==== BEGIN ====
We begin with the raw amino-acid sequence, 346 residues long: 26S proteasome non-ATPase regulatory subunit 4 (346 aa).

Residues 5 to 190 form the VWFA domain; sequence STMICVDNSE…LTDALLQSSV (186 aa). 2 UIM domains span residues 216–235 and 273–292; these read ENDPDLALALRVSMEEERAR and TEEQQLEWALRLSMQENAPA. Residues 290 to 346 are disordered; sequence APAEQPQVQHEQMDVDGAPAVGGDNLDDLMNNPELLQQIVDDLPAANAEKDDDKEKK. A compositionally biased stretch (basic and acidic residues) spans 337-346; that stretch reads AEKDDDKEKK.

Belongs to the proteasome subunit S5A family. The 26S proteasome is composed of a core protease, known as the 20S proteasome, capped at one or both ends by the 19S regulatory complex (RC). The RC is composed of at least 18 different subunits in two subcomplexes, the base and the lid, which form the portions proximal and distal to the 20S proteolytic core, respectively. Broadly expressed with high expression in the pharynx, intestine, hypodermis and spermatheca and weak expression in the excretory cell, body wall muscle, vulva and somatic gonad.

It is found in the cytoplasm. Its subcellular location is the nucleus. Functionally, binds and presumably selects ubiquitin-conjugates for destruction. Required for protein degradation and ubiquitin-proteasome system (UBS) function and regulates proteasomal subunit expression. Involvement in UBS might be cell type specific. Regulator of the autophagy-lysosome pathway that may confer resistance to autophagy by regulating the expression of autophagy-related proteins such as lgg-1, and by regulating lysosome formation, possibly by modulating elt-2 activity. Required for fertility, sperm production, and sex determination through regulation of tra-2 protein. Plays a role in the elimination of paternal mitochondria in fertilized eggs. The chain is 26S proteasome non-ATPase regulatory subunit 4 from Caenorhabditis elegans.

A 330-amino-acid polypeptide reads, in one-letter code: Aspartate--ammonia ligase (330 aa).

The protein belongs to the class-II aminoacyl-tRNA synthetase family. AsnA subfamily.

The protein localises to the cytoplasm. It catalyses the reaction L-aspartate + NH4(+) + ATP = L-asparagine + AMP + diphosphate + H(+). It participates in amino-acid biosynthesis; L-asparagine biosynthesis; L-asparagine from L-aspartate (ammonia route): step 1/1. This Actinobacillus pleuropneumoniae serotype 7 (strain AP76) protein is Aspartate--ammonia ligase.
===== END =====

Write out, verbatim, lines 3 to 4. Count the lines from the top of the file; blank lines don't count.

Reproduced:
Belongs to the proteasome subunit S5A family. The 26S proteasome is composed of a core protease, known as the 20S proteasome, capped at one or both ends by the 19S regulatory complex (RC). The RC is composed of at least 18 different subunits in two subcomplexes, the base and the lid, which form the portions proximal and distal to the 20S proteolytic core, respectively. Broadly expressed with high expression in the pharynx, intestine, hypodermis and spermatheca and weak expression in the excretory cell, body wall muscle, vulva and somatic gonad.

It is found in the cytoplasm. Its subcellular location is the nucleus. Functionally, binds and presumably selects ubiquitin-conjugates for destruction. Required for protein degradation and ubiquitin-proteasome system (UBS) function and regulates proteasomal subunit expression. Involvement in UBS might be cell type specific. Regulator of the autophagy-lysosome pathway that may confer resistance to autophagy by regulating the expression of autophagy-related proteins such as lgg-1, and by regulating lysosome formation, possibly by modulating elt-2 activity. Required for fertility, sperm production, and sex determination through regulation of tra-2 protein. Plays a role in the elimination of paternal mitochondria in fertilized eggs. The chain is 26S proteasome non-ATPase regulatory subunit 4 from Caenorhabditis elegans.